09.28.2010 1

Front Page Report Slams Non-Profit Group in Veiled Effort to Undermine Republicans, Tea Party Activists

Non-profit advocacy groups that support private sector interests are operating by way of subterfuge and stealth to advance public policy measures that favor a select few, according to a front page piece that ran Sunday, September 26th.

Pejorative words like “cloak” and “hidden” are used in the headline to set the tone for a highly critical piece that probes into an organization called “Americans for Job Security” (AJS) based in the Washington, D.C. area. But the real targets are the tea party movement, the Republican Party and First Amendment freedoms.

AJS is supporting a referendum that would restrict the operations of a gold and copper mine located in Bristol Bay, Alaska. After the mine’s supporters filed a complaint, investigators concluded that the organization was set up to protect the indentity of wealthy activists, the report argues.

“With every election cycle comes a shadow army of benignly titled nonprofit groups like Americans for Job Security, devoted to politically charged `issue advocacy,’ much of it negative,” the report says. “But they are now being heard as never before — in this year of midterm discontent, Tea Party ferment and the first test of the Supreme Court decision allowing unlimited, and often anonymous, corporate political spending. Already they have spent more than $100 million — mostly for Republicans and more than twice as much as at this point four years ago. None have been more active than Americans for Job Security, which spent $6 million on ads during the primary season. This week, emboldened by the court ruling, the group paid close to $4 million more for ads directly attacking nine Democratic candidates for Congress. That made it among the first to abandon the old approach of running ads that stopped just short of explicitly urging voters to elect or reject individual candidates.”

The idea here is to shut down advocacy work that takes full advantage of the U.S. Supreme Court’s Citizens United V. FEC decision earlier this year, which set aside previous restrictions on unions and corporations. It also serves as a not so subtle propaganda piece on behalf of the DISCLOSE Act that is now the subject of intense debate on Capitol Hill.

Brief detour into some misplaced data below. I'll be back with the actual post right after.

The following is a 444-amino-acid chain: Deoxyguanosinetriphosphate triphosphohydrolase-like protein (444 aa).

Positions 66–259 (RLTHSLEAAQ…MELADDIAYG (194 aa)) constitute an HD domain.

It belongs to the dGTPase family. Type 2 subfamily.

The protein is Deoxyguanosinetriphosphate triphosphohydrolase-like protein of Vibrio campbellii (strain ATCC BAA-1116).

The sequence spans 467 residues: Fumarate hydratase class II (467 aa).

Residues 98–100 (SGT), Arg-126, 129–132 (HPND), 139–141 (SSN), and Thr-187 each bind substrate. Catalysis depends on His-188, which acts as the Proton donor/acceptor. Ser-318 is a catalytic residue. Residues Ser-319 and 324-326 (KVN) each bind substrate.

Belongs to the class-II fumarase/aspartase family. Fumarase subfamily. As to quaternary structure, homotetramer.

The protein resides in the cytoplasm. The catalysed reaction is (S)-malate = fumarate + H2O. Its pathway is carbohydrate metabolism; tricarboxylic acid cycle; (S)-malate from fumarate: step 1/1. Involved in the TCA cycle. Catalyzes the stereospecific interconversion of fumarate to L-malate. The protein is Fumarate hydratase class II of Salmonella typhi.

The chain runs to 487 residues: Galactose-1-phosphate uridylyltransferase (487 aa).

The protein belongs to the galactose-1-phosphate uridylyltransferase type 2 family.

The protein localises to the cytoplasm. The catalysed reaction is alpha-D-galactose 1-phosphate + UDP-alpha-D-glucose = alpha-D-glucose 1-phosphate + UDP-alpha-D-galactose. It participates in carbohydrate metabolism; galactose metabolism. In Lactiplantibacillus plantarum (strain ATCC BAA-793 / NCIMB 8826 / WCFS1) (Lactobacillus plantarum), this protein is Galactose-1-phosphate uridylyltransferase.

It would not be unreasonable for readers to ask if there is anything said or written here that could be improved upon by a Democratic consultant. It is very evident the report is crafted with an eye toward dismantling advocacy work that is at odds with a big government agenda.

Under the sub head — “Blurred Boundaries” — the Times suggests to readers that AJS is skirting the law by operating in close concert with Republican-leaning groups. Although the group has been the subject of complaints filed with the International Revenue Service (IRS) and Federal Election Commission (FEC), there is no hard evidence presented here that demonstrates it violated campaign finance rules.

Additional allegations are also listed under the final section of the report entitled “A Hidden Hand in Alaska.” Here the Times comments on the results of its own public information request that sought to expose more of the group’s finances and connections. It also reports on legal settlement AJS reached with authorities in Alaska.

This is nothing more than veiled, indirect attempt to complicate Republican campaign efforts and to besmirch average Americans who are part of the tea party movement.

Kevin Mooney is a contributing editor to Americans for Limited Government (ALG) News Bureau and the Executive Editor of TimesCheck.com.

Copyright © 2008-2021 Americans for Limited Government